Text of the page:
History of the Burlington Cemetery

Standing in the middle of the north side of the cemetery is the restored red sandstone grave marker of the oldest known interment in our cemetery. Thanks to Tom Metcalf, past groundskeeper, current cemetery grounds supervisor and stone restorer, the fragile pieces of this stone were skilfully placed together, fixed in concrete and set upright on a base to identify the final resting place of David B. Clem, son of James Clem, who died 27 Oct 1848, aged 20 years. There were probably earlier unmarked burials. The cemetery is divided into 2 parts; the oldest interments were on the north side of the road. It was likely that families looked to the south side of the road as the north side became crowded.

Respected local genealogist, researcher and Chipman Brook resident Garnet Misner, who has studied extensively the original land grants and early land transactions in our area, believes that it was Henry Hall who donated the cemetery land, a small piece of his huge property in 1849. This was in conjunction with an adjacent parcel 62 ft. by 80 ft. on the northwest corner of Barley St. and Hamilton Rd intersection where a “Christian Meeting House” known as Bethel was built. A copy of the Lease Henry Hall to Trustees of Christian Meeting House (27 Oct 1849), outlined the terms and land description.

Lifelong community resident Myrna (Ogilvie) Saunders recalled that there was no cremation or embalming years ago; a glass was put over the top of the coffin. This was to detect any moisture so as to ensure that the person was really dead. ‘You did them up yourself-you bathed them and you dressed them. They stayed at home in your parlour for 2-3 days; you had a wake while the family kept watch.’ Myrna recalled when her grandfather, Abe (Abram Ogilvie), was laid out in his parlour and attending the wake as a little girl. She and her older sister were allowed to see him.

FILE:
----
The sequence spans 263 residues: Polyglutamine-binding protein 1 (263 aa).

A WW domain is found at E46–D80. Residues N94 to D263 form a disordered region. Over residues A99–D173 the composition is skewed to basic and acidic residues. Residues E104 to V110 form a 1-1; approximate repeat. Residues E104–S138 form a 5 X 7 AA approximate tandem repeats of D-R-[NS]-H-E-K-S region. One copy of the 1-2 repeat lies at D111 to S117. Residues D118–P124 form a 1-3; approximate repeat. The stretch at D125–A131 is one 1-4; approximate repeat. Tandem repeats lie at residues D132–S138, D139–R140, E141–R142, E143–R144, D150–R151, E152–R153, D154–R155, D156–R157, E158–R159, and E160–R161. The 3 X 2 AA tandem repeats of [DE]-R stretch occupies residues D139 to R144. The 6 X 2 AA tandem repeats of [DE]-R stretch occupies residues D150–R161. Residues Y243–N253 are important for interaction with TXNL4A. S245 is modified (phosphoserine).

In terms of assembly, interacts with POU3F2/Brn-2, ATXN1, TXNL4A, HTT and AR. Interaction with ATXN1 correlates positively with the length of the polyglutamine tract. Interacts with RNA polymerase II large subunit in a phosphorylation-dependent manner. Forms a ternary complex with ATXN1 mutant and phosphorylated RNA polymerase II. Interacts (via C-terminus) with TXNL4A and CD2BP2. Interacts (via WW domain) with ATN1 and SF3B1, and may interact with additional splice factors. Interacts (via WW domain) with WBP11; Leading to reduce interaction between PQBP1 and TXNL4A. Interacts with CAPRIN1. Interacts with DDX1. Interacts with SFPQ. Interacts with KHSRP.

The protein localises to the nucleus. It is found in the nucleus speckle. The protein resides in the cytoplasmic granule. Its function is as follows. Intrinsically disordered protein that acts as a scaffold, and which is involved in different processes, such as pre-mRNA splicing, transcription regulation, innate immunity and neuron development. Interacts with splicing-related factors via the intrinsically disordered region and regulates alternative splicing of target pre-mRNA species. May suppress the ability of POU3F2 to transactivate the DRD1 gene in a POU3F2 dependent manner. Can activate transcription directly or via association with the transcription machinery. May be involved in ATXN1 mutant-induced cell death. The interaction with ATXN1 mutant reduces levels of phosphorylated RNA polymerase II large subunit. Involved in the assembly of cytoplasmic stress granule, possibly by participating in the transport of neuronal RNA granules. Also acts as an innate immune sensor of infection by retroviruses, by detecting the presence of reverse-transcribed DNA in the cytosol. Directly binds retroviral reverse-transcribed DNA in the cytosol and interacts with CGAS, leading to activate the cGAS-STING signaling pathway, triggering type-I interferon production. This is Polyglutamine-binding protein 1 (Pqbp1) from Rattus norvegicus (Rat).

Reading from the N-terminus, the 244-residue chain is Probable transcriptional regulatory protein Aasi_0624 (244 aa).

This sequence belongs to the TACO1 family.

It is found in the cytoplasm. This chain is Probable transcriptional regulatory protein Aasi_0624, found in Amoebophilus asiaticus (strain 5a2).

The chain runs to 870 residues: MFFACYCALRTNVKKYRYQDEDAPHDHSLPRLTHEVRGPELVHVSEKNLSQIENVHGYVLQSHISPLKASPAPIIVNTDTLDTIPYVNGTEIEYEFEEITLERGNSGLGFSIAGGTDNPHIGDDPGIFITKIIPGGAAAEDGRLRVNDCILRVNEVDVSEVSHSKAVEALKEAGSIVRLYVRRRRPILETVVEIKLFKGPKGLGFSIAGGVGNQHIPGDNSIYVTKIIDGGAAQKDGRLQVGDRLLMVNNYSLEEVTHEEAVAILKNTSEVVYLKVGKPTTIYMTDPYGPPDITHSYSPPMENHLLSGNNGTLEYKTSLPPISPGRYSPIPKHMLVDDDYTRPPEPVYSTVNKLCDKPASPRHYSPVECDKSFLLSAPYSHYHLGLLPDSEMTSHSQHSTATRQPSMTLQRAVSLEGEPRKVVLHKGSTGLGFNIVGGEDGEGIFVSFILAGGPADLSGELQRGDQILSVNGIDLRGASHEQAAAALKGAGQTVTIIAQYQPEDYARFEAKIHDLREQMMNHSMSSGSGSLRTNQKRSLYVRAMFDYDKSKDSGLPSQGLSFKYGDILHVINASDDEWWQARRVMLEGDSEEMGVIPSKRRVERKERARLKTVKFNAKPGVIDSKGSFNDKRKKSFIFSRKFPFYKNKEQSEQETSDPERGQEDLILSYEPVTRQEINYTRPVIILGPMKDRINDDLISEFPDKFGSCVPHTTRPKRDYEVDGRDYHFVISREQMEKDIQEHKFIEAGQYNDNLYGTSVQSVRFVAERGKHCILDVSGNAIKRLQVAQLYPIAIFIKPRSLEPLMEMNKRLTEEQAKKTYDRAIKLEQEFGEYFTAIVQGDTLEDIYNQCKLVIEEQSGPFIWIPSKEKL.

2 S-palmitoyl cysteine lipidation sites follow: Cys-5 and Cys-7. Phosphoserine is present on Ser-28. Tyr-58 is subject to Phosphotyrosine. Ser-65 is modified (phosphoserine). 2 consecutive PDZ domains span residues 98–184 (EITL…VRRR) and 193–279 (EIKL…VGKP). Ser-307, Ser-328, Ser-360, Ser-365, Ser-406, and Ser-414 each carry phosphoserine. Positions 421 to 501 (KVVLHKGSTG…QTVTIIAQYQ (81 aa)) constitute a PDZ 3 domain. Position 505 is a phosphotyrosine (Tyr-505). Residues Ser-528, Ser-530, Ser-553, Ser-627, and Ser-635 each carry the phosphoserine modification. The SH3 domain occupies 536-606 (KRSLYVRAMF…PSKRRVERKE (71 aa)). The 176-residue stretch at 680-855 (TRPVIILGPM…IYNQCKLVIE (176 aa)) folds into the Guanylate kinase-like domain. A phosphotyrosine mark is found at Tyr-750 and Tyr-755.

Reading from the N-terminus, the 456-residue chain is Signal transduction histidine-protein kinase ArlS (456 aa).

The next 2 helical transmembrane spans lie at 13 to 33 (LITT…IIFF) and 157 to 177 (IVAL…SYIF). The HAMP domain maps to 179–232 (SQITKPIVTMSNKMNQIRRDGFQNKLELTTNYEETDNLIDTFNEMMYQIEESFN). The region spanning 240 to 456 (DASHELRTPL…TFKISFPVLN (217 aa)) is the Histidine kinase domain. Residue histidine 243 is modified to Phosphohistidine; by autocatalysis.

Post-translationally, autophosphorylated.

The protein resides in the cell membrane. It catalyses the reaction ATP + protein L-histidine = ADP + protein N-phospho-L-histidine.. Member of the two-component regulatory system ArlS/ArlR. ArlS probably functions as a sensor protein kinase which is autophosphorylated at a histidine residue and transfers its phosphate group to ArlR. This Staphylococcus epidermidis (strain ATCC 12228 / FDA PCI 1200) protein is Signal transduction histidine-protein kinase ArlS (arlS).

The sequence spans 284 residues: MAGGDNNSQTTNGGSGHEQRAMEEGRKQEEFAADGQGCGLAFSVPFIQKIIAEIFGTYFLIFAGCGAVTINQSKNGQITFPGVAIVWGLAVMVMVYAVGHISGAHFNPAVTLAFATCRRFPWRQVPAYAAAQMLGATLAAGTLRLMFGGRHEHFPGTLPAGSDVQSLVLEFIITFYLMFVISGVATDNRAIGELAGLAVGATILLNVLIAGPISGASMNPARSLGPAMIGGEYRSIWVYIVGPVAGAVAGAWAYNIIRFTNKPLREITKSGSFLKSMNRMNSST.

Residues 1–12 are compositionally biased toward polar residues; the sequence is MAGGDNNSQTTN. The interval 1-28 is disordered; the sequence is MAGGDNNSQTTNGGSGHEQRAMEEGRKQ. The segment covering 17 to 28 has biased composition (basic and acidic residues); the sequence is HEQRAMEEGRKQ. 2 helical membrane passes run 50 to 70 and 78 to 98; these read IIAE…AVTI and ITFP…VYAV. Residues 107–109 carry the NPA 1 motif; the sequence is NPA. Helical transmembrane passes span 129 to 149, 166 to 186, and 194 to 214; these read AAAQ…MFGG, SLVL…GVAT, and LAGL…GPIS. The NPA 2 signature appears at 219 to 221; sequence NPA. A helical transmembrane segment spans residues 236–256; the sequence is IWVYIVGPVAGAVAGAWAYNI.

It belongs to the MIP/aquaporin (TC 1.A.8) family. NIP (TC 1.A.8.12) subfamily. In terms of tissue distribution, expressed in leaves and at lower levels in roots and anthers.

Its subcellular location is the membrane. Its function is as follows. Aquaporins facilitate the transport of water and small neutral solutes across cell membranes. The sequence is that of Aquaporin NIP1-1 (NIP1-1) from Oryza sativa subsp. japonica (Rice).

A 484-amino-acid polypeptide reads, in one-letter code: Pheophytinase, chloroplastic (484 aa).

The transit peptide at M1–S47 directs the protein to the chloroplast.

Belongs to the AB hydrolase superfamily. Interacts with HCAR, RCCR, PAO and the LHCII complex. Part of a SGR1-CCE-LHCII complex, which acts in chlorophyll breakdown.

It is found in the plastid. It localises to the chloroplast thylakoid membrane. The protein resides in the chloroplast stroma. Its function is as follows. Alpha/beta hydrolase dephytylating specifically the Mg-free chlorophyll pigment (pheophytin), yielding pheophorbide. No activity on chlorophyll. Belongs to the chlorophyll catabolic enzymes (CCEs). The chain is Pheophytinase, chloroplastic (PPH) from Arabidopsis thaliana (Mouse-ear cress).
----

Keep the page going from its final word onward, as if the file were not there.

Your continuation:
Another well -known early community resident, Margaret Swindell, related the first time that she saw a funeral hearse; it was being pulled by a team of black horses coming up the Hamilton Rd. from Harbourville. It was the funeral for Mrs. (Gould) Lee, Esther Ogilvie’s mother, who lived on the Shore Rd. and had frozen to death. Margaret’s mother played the organ at the funeral; Warren Cahill took her to the church in a horse and sleigh.

In the late 1950’s, the neglected cemetery became overgrown with shrubbery. Warren Swindell related that John Bezanson of Garland took on the volunteer task of making improvements to the cemetery and hired Brint Grant and then the Clements brothers to mow the grass. Lloyd Daniels and his son, Lorimer, continued to hand dig the graves. John and Warren then approached Leslie Saunders for assistance; Les had a small ride on tractor and faithfully mowed the cemetery for many years to come. Myrna, his wife, often helped with the trimming. When John became too elderly to continue managing the cemetery, his son, Bill, took over. Bill and his wife, Alice, kept a hard covered book containing handwritten entries which chronicled donations to the cemetery circa 1980, as well as a plot map of the cemetery. A newspaper clipping from the Berwick Register in 1979 included in this book identified the cemetery committee members as: Edward Sweeney, Malcolm Ogilvie, Warren Swindell, John Bezanson, Alice and William Bezanson, Sect. Treasury.

The Burlington Kings County Cemetery Society became a reality in 2006 due to the determination of Viewmount resident, Brian Hirtle, who had watched the cemetery deteriorate over the previous few years. An open meeting held at the Burlington Community Hall resulted in election of officers and a mission statement:

Mission Statement

*To honour the heritage of the communities through the restoration and preservation of the final resting place of our ancestors

*To provide burial space for all of the surrounding communities regardless of religious affiliation or residence

*To provide a pleasant environment where family and friends can visit in remembrance of their loved ones

*To locate and maintain records of burial sites

*To provide the resources, both human and financial, to ensure the continued operation and maintenance of the cemetery

This dynamic society has accomplished a great deal in a short time: a comprehensive plot plan and a list of all stones and their inscriptions, charitable donation status with Revenue Canada, plot fee of $300 for the right to be buried implemented, regular grounds mowing and care, ongoing stone repair, annual Spring cemetery ‘Clean Up’ night, maintenance of an active website , purchase of a land adjacent to the cemetery on the north side of Barley St. where a portion has been dedicated to the establishment of a Green Burial Grounds and lastly, theTheresa fundand resulting memorial cairn honouring Theresa McAuley Robinson & all abused women.

‘The society simply wants Burlington Cemetery to be a well- kept and pleasant place to visit and to remember our loved ones.’ (Brian Hirtle)